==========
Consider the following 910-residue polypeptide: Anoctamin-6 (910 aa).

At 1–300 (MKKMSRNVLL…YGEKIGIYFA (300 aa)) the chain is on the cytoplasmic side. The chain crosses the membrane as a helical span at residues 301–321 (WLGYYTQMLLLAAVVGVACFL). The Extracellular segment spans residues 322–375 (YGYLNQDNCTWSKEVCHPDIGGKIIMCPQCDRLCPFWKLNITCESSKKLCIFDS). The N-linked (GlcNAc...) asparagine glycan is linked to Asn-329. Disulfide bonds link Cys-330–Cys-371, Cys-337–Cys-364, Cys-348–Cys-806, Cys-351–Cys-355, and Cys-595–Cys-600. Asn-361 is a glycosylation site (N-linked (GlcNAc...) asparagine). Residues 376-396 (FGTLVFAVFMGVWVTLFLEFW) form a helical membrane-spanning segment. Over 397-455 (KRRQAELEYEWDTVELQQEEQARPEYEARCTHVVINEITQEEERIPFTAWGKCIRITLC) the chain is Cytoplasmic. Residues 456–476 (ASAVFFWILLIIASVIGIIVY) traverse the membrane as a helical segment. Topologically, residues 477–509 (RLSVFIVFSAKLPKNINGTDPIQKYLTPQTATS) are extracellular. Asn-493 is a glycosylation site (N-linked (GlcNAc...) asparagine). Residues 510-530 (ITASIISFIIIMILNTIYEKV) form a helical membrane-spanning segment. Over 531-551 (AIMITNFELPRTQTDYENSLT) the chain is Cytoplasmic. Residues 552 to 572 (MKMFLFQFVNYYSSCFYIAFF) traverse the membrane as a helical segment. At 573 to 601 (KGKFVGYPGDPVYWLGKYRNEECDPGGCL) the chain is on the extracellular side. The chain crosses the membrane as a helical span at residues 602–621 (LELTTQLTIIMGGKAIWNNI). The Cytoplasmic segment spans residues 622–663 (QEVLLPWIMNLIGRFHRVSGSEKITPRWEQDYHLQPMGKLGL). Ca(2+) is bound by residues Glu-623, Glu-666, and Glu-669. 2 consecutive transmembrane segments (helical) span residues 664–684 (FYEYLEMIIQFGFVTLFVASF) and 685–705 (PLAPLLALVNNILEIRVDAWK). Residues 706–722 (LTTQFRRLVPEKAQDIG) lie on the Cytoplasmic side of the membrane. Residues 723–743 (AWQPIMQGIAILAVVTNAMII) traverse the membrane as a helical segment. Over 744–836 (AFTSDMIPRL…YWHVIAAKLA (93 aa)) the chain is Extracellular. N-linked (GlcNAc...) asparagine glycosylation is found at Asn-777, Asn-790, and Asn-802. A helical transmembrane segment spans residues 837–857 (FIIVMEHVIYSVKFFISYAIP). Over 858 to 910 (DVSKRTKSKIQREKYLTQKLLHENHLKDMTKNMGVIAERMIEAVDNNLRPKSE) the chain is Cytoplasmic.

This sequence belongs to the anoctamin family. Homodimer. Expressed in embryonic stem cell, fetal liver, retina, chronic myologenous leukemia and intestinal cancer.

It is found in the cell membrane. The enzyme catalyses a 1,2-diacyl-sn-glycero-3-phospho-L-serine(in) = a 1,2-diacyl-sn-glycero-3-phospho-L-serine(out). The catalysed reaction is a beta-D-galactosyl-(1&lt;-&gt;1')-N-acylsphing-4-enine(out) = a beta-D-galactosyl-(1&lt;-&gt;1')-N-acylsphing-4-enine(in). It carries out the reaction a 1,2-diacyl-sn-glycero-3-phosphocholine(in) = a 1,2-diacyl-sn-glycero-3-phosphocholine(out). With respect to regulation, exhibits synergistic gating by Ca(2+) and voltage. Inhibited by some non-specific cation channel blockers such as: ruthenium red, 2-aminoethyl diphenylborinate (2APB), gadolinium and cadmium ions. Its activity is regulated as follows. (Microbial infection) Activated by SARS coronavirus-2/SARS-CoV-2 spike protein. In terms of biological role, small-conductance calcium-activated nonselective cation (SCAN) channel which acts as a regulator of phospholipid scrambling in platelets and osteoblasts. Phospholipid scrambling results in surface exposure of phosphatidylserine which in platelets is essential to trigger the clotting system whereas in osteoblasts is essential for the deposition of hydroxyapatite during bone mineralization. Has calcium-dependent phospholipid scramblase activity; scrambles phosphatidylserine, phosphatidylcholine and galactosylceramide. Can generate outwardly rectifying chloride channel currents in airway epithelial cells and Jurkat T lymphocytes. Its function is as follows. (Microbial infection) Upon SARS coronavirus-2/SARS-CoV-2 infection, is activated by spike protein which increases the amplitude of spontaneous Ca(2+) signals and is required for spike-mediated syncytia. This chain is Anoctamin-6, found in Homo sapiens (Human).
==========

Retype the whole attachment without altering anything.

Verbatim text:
Consider the following 910-residue polypeptide: Anoctamin-6 (910 aa).

At 1–300 (MKKMSRNVLL…YGEKIGIYFA (300 aa)) the chain is on the cytoplasmic side. The chain crosses the membrane as a helical span at residues 301–321 (WLGYYTQMLLLAAVVGVACFL). The Extracellular segment spans residues 322–375 (YGYLNQDNCTWSKEVCHPDIGGKIIMCPQCDRLCPFWKLNITCESSKKLCIFDS). The N-linked (GlcNAc...) asparagine glycan is linked to Asn-329. Disulfide bonds link Cys-330–Cys-371, Cys-337–Cys-364, Cys-348–Cys-806, Cys-351–Cys-355, and Cys-595–Cys-600. Asn-361 is a glycosylation site (N-linked (GlcNAc...) asparagine). Residues 376-396 (FGTLVFAVFMGVWVTLFLEFW) form a helical membrane-spanning segment. Over 397-455 (KRRQAELEYEWDTVELQQEEQARPEYEARCTHVVINEITQEEERIPFTAWGKCIRITLC) the chain is Cytoplasmic. Residues 456–476 (ASAVFFWILLIIASVIGIIVY) traverse the membrane as a helical segment. Topologically, residues 477–509 (RLSVFIVFSAKLPKNINGTDPIQKYLTPQTATS) are extracellular. Asn-493 is a glycosylation site (N-linked (GlcNAc...) asparagine). Residues 510-530 (ITASIISFIIIMILNTIYEKV) form a helical membrane-spanning segment. Over 531-551 (AIMITNFELPRTQTDYENSLT) the chain is Cytoplasmic. Residues 552 to 572 (MKMFLFQFVNYYSSCFYIAFF) traverse the membrane as a helical segment. At 573 to 601 (KGKFVGYPGDPVYWLGKYRNEECDPGGCL) the chain is on the extracellular side. The chain crosses the membrane as a helical span at residues 602–621 (LELTTQLTIIMGGKAIWNNI). The Cytoplasmic segment spans residues 622–663 (QEVLLPWIMNLIGRFHRVSGSEKITPRWEQDYHLQPMGKLGL). Ca(2+) is bound by residues Glu-623, Glu-666, and Glu-669. 2 consecutive transmembrane segments (helical) span residues 664–684 (FYEYLEMIIQFGFVTLFVASF) and 685–705 (PLAPLLALVNNILEIRVDAWK). Residues 706–722 (LTTQFRRLVPEKAQDIG) lie on the Cytoplasmic side of the membrane. Residues 723–743 (AWQPIMQGIAILAVVTNAMII) traverse the membrane as a helical segment. Over 744–836 (AFTSDMIPRL…YWHVIAAKLA (93 aa)) the chain is Extracellular. N-linked (GlcNAc...) asparagine glycosylation is found at Asn-777, Asn-790, and Asn-802. A helical transmembrane segment spans residues 837–857 (FIIVMEHVIYSVKFFISYAIP). Over 858 to 910 (DVSKRTKSKIQREKYLTQKLLHENHLKDMTKNMGVIAERMIEAVDNNLRPKSE) the chain is Cytoplasmic.

This sequence belongs to the anoctamin family. Homodimer. Expressed in embryonic stem cell, fetal liver, retina, chronic myologenous leukemia and intestinal cancer.

It is found in the cell membrane. The enzyme catalyses a 1,2-diacyl-sn-glycero-3-phospho-L-serine(in) = a 1,2-diacyl-sn-glycero-3-phospho-L-serine(out). The catalysed reaction is a beta-D-galactosyl-(1&lt;-&gt;1')-N-acylsphing-4-enine(out) = a beta-D-galactosyl-(1&lt;-&gt;1')-N-acylsphing-4-enine(in). It carries out the reaction a 1,2-diacyl-sn-glycero-3-phosphocholine(in) = a 1,2-diacyl-sn-glycero-3-phosphocholine(out). With respect to regulation, exhibits synergistic gating by Ca(2+) and voltage. Inhibited by some non-specific cation channel blockers such as: ruthenium red, 2-aminoethyl diphenylborinate (2APB), gadolinium and cadmium ions. Its activity is regulated as follows. (Microbial infection) Activated by SARS coronavirus-2/SARS-CoV-2 spike protein. In terms of biological role, small-conductance calcium-activated nonselective cation (SCAN) channel which acts as a regulator of phospholipid scrambling in platelets and osteoblasts. Phospholipid scrambling results in surface exposure of phosphatidylserine which in platelets is essential to trigger the clotting system whereas in osteoblasts is essential for the deposition of hydroxyapatite during bone mineralization. Has calcium-dependent phospholipid scramblase activity; scrambles phosphatidylserine, phosphatidylcholine and galactosylceramide. Can generate outwardly rectifying chloride channel currents in airway epithelial cells and Jurkat T lymphocytes. Its function is as follows. (Microbial infection) Upon SARS coronavirus-2/SARS-CoV-2 infection, is activated by spike protein which increases the amplitude of spontaneous Ca(2+) signals and is required for spike-mediated syncytia. This chain is Anoctamin-6, found in Homo sapiens (Human).